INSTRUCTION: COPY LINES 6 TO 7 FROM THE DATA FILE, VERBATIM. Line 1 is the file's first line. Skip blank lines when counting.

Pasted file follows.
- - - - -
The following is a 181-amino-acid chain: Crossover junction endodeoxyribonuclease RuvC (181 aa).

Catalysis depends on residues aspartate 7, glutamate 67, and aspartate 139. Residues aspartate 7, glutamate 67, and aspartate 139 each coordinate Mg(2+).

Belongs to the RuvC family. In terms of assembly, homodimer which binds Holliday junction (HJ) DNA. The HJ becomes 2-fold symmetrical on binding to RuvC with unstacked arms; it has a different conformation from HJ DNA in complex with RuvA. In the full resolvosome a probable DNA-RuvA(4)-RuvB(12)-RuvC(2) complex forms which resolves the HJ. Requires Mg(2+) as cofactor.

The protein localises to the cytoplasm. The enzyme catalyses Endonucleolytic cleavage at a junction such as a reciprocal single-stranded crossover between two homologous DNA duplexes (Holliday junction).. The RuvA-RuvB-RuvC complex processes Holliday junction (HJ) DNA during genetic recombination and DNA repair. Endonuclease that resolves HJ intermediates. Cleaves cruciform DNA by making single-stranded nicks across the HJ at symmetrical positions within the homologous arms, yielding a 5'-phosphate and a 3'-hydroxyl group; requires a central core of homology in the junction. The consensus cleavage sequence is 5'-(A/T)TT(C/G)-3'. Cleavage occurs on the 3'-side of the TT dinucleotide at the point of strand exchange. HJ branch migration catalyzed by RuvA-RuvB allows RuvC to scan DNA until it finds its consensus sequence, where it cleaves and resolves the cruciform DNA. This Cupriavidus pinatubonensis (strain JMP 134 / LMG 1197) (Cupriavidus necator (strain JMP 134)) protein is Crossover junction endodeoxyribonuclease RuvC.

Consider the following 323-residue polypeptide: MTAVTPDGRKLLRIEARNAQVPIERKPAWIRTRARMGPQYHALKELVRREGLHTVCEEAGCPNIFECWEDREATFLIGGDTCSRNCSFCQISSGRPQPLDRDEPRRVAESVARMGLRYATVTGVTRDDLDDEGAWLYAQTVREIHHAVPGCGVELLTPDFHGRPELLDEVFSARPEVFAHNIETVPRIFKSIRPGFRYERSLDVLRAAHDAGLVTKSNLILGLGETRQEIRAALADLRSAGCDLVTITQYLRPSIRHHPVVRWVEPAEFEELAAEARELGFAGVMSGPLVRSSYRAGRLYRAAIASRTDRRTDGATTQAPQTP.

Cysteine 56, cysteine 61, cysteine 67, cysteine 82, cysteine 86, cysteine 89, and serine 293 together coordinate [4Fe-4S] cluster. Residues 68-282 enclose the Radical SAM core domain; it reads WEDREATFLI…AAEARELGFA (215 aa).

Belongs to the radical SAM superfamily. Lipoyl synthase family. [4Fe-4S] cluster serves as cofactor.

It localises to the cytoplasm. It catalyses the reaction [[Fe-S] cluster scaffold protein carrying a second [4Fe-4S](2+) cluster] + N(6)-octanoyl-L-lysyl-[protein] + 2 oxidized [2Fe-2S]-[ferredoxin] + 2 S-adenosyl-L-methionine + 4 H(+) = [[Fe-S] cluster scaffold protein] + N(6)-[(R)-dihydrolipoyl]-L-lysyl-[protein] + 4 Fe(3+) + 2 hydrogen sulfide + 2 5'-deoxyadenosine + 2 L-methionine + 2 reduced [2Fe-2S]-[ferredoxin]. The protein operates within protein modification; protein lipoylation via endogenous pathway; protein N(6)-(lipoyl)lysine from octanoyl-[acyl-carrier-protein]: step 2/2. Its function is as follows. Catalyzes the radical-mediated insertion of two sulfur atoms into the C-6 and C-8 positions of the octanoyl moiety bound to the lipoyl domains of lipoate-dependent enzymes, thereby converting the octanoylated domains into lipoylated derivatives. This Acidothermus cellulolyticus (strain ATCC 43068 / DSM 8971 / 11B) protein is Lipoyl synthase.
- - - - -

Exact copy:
Cysteine 56, cysteine 61, cysteine 67, cysteine 82, cysteine 86, cysteine 89, and serine 293 together coordinate [4Fe-4S] cluster. Residues 68-282 enclose the Radical SAM core domain; it reads WEDREATFLI…AAEARELGFA (215 aa).

Belongs to the radical SAM superfamily. Lipoyl synthase family. [4Fe-4S] cluster serves as cofactor.